For Buttigieg's minority staff members, a normally grinding presidential campaign has been particularly personal. Buttigieg has been criticized publicly for failing to significantly improve his support among minority voters, and has been criticized for past statements, including a years-old video in which he said that lower income and minority students don't have "someone who they know personally who testifies to the value of education." His minority staffers have been on the front lines defending him.
After a meeting of black South Bend residents devolved into chaos when Black Lives Matter and supporters of Sen. Bernie Sanders interrupted the meeting in December, several black Buttigieg supporters took to Twitter to voice their frustration.
"This is what Black folks who support Pete experience all the time on Twitter," wrote Nina Smith, Buttigieg's traveling press secretary. "White men, grabbing the mic, insulting us, calling us 'uppity' 'purchased' and 'tokens' all in support of certain white male candidates. Careful YOUR racism is showing."
The New York Times reported that at one of the campaign meetings on diversity and inclusion, some staffers said they were stressed after facing critical questions from family members and friends about supporting a campaign that has struggled with non-white voters.
At a retreat in late May, Buttigieg campaign manager Mike Schmuhl set a goal for the campaign staff to be composed of a minimum of 40% people of color. Today, according to the campaign, 40% of its senior advisers identify as people of color, 46% of its senior leadership and department heads identify as people of color, 40% of the overall campaign staff identify as people of color, 52% of the staff are women and 28% of staff identify as LGBTQ.
But again, at the request of campaign staff, the campaign held another retreat in early December focused on diversity and inclusion. And they held a follow-up meeting in early January.
According to The New York Times, which obtained a recording of the January meeting, staffer Katrina Smith, who was on the vetting team, lamented the campaign's decision to initially green light the Patton fundraiser.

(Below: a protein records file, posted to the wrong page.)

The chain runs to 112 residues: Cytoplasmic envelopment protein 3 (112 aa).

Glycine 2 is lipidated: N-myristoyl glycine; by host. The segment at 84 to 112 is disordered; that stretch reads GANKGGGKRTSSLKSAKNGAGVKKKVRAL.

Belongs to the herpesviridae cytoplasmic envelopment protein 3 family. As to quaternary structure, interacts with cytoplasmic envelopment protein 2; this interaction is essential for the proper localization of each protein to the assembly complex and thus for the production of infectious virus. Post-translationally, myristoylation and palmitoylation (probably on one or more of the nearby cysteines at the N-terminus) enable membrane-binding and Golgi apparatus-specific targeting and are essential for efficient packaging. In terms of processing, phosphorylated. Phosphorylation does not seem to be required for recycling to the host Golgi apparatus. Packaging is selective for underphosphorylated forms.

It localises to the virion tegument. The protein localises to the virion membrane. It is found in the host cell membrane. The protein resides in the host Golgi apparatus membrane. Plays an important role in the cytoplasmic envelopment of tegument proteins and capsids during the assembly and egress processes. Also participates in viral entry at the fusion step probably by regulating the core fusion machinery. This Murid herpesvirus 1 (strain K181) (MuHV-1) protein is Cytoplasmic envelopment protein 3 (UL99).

"The decisions that were made on those committees that ended up impacting everybody on the campaign, especially people of color, were hard ones and were not considered appropriately because of the makeup of the committees," Smith said, according to the recording reported by the Times.
Ahead of the January session, a staffer distributed a survey asking people of color to detail "microaggressions in the workplace." The survey instructed staffers to "only fill out this survey if you identify as a person of color." It noted it "will be used to inform our white colleagues about privilege and microaggressions."
A staffer of color who was also involved with the meetings since the May retreat said the gatherings "were not a cry for help," but were seen as "productive, inclusive conversations that we wanted to make sure were deliberate and understanding that this was a sensitive space and that people should be able to air how they felt."
That staffer said the campaign is now worried about the leak of the audio recording because "penalizing staffers of color in this way, it doesn't help us."
"It's not productive, especially when staff of color and white staff have also been working together to try to make this workplace more inclusive," the staffer said.